From $12 million, to $7 million, to $4 million, to $2.7 million in legal fees: a tale of an 8 year litigation

Posted on July 14th, 2016 by Legal Fee Advisors

By Emily Wilson

In a landmark copyright infringement case, 14 music recording companies brought action against the file sharing website, MP3tunes and its operator, Michael Robertson, and were awarded in excess of $12 million in damages (after expending the same amount in attorney fees). The companies and their respective publishers sought an award of fees and costs of just $4m (down from a previous $7m, excluding fees not related to the successful aspects of the action). The fees were then reduced 15%-20% by the courts for issues such as block-billing and high billing rates, with costs reduced by 65%.

Regarding block-billing, where there were multiple time entries for more than 8 hours, the Court considered that there was sufficient information “to afford confidence that the time billed was productively spent”, however the Court still felt that a “minimal reduction” in fees was warranted. Vague time entries, such as “Amended Complaint,” and “Document Review,” were also criticized and resulted in a “modest reduction” of fees. The hourly billing rates were then compared to similar approved rates in the New York district. The rates for two senior partners, $575 and $720 per hour, were considered high but nonetheless reasonable. It was the rates of many associates, $450+ per hour, and non-attorney personnel, $200+ per hour, that the courts took issue with and a “modest reduction” applied as a result.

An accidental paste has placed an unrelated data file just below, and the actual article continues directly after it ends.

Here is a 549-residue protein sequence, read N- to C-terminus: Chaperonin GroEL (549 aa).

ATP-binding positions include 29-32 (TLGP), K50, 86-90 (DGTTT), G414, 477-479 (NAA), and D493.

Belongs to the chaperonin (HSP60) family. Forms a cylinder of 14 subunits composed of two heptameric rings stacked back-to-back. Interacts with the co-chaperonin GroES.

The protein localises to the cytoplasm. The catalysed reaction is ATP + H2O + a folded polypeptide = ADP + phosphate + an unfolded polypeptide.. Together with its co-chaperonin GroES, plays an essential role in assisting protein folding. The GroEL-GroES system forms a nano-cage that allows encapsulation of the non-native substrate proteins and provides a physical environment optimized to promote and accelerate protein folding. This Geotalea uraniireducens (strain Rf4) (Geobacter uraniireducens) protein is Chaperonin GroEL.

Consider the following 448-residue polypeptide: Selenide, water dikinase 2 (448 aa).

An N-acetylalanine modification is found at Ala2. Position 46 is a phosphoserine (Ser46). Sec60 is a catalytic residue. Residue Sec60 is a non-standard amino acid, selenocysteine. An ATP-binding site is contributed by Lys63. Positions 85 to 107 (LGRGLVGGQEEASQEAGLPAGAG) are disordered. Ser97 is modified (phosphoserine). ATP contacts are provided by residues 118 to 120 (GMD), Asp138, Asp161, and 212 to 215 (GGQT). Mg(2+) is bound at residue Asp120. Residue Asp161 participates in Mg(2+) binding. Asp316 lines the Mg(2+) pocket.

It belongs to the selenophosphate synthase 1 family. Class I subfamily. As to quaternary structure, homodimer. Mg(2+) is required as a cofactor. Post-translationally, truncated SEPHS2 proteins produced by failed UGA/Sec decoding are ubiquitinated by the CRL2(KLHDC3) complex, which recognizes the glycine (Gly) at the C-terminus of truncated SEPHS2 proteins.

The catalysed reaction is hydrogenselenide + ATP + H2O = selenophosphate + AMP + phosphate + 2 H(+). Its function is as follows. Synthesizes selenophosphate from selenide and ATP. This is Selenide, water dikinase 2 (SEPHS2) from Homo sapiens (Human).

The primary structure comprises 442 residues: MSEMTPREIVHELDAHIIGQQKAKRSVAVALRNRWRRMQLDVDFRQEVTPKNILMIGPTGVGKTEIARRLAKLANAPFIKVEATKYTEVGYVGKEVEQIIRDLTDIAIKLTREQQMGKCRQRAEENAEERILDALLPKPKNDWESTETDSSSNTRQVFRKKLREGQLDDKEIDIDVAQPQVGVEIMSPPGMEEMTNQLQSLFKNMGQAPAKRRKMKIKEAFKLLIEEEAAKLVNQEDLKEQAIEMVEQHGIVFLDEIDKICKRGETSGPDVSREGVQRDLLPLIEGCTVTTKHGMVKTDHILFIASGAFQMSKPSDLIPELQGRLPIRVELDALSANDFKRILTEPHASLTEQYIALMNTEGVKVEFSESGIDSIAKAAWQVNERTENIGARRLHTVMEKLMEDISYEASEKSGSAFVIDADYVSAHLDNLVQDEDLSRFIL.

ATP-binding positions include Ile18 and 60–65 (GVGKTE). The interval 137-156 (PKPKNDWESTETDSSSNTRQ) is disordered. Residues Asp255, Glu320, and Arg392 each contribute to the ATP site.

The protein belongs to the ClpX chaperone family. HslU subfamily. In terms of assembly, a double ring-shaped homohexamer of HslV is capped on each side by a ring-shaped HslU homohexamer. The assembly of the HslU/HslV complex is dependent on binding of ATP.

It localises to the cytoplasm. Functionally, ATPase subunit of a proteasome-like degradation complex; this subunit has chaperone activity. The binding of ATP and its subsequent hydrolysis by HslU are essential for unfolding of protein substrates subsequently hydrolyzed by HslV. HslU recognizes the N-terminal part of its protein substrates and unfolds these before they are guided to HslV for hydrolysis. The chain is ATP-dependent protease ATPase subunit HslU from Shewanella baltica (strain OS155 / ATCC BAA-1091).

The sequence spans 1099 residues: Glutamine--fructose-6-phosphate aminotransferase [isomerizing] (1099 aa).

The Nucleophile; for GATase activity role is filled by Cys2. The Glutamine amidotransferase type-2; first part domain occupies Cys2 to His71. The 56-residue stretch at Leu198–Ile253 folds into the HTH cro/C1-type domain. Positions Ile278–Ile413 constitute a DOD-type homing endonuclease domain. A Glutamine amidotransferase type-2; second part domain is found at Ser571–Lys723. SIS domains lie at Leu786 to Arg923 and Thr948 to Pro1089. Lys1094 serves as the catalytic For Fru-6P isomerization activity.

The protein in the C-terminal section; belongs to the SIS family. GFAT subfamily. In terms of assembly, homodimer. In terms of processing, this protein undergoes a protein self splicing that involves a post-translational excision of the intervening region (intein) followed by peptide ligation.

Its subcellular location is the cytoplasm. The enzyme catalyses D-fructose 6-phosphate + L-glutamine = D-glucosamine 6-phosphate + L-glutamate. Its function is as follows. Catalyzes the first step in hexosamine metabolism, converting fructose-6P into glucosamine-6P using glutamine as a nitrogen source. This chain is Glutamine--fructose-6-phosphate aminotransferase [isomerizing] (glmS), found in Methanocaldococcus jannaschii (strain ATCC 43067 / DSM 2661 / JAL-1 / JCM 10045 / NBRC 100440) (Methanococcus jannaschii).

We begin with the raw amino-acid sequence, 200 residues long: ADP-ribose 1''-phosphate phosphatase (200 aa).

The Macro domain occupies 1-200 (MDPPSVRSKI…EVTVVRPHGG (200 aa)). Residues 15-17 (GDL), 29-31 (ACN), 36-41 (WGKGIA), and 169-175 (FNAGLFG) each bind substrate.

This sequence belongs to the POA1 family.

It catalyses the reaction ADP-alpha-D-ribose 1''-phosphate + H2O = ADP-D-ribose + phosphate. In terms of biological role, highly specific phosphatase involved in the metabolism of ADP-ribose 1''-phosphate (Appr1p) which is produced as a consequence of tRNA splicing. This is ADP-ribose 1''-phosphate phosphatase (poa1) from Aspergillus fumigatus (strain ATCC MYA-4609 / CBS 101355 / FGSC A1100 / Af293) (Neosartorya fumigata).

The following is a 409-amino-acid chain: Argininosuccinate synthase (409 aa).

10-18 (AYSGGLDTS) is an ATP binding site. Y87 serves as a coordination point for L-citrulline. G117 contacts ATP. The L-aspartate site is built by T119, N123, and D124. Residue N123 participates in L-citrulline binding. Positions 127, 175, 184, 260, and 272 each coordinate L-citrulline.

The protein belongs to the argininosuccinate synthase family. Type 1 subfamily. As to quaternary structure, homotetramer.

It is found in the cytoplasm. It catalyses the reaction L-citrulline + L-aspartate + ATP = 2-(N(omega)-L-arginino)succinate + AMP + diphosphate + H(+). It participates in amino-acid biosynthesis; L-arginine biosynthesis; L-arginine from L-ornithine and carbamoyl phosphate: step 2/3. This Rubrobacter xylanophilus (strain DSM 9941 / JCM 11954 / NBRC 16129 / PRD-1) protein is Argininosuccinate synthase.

Robertson contended there were a series of unnecessary time entries, such as five attorneys attending the three week trial. The Court rejected this argument, stating that the test is instead whether the firms “spen[t] the minimum necessary to litigate the case effectively.” Further, as the $12m fee was revised a number of times to $4m, this demonstrated that the firms had made a “good faith effort to exclude from a fee request hours that are excessive, redundant, or otherwise unnecessary”. No reduction was therefore ordered in this respect. Ultimately, the Court stated there were three reasons the award of fees was warranted; Robertson’s misconduct during litigation, the unreasonable arguments he advanced, and finally the jury’s finding of willful copyright infringement.

As such a high amount of fees were at issue, the courts “decline[d] to engage Robertson in a line-by-line review”. It was easier for the Court to instead apply a broad reduction of 15%-20% with $2,740,517 in attorney fees awarded to the companies [and their respective publishers]. In terms of costs, the companies sought in excess of $500,000 and their publishers $167,000. The Court in turn awarded $105,000 and $143,000 respectively for photocopying, research, outside duplication and printing, and travel. The Court would not entertain an award of costs relating to rebuttal expert witnesses, consulting, and other professional services.

In such a voluminous litigation, spanning 8 years (with another appeal pending), this case demonstrates the Court’s frustration with parties whose conduct warrants a shifting of fees as a result of knowingly wasteful conduct, or delay. While firms and litigant-clients need to be aware that only the fees reasonably related to successful claims will be awarded – unreasonable or irrelevant fees and costs will just as quickly be scrapped.

Capitol Records, Inc. v. MP3tunes, LLC, No. 07CV9931, 2015 WL 7271565 (S.D.N.Y. Nov. 12, 2015)

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